Price concerns for the game coupled with a delay in knowing the kickoff time apparently had some influence on the unexpected ticket availability this close to the game.

Schools are becoming more and more commonly known for having higher-priced tickets for the more marquee games on their home schedule, and Iowa is no exception. Iowa has tiered ticket pricing for their home games, and Penn State being the defending conference champion with a decent traveling fanbase made this week’s matchup an ideal fit for being priced in the higher tier. Later this year, Iowa’s home game against Ohio State will also be priced at $95. $95, for some, is not worth the effort to go to a game and tailgate all day. It may be fine for a good number of fans, but it’s not for everybody.

Having to wait to know what time a game will kickoff can be a nuisance for those football fans who like to plan ahead. And while a primetime game may be great for exposure, it can be a cumbersome chore for some fans who would much rather stay home and not have to deal with a late-night drive home.

So if you are looking to get a ticket to the game this weekend in Iowa City, you may have a good chance to pick up a ticket.

Indiana will wear uniforms honoring the late Terry Hoeppner this weekend

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This weekend when Indiana takes the field, the Hoosiers will be honoring former head coach Terry Hoeppner. To do that on the 10th anniversary of the former coach’s passing, Indiana’s uniforms will have a slight modification to the numbering. Rather than a traditional white block numbering on the front and back, Indiana’s uniform numbers will feature a pattern mimicking Hep’s Rock, which was introduced to the program by the former head coach and remains a fixture within the program.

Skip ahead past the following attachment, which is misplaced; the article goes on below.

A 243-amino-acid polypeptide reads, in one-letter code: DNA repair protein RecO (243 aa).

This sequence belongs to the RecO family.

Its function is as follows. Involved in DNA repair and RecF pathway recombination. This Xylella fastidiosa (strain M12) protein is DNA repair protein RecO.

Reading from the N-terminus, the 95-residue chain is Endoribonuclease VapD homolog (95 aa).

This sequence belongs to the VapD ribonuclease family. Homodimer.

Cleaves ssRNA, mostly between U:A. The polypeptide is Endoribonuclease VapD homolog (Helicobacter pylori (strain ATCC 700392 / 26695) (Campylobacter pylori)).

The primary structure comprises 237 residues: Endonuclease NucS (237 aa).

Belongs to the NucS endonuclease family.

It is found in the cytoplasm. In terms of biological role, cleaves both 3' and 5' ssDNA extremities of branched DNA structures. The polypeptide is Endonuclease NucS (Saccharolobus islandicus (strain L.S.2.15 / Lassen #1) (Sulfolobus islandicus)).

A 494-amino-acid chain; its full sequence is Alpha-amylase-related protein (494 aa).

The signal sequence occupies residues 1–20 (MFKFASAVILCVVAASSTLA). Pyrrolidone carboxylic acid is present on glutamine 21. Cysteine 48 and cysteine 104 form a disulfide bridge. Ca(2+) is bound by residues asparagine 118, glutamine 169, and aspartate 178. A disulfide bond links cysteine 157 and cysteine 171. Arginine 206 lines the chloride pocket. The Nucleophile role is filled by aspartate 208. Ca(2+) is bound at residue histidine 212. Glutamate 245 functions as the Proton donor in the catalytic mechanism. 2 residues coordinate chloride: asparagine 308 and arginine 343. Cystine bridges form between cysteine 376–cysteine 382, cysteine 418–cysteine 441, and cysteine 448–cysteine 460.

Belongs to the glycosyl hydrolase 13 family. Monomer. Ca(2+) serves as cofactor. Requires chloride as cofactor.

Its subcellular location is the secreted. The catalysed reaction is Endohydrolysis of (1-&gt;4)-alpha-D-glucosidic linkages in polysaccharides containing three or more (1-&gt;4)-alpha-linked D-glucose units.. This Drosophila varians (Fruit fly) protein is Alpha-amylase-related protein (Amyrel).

Hoeppner passed away at the age of 59 in the summer of June 2007. Hoeppner had planned to step away from coaching to focus on a battle with brain cancer that summer, but he fell victim to the disease on June 19, 2007. Though he may have only coached for Indiana for two seasons, his impact on the program was noticeable in helping the program build a foundation. The Hoosiers won four and five games in the two seasons coached by Hoeppner, but the 2007 team carried on his mission to “Play 13” by advancing to the Insight Bowl (now known as the Cactus Bowl). Members of the 2007 bowl team (Indiana lost to Oklahoma State in that bowl game) will be in Bloomington to celebrate the life of Hoeppner, who remains an inspiration for the program to this day.

Houston expects WR D’Eriq King to be available for Texas Tech game

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As Houston prepares for a game that could quickly become a shootout of sorts with Texas Tech, the Cougars could have one more wide receiver good to go this weekend. D’Eriq King is expected to make his season debut for the Cougars this week after missing the past two games coming off an offseason knee injury.

Houston head coach Major Applewhite announced on the radio he feels his young wide receiver option is finally ready to get back at it, and it could come at no better time.

As a freshman in 2016, King caught 20 passes in 10 games for 228 yards and a touchdown. King was expected to be a contributor to the offense this season. Having a healthy receiver is going to be key against a Texas Tech offense that will not shy away from the pass.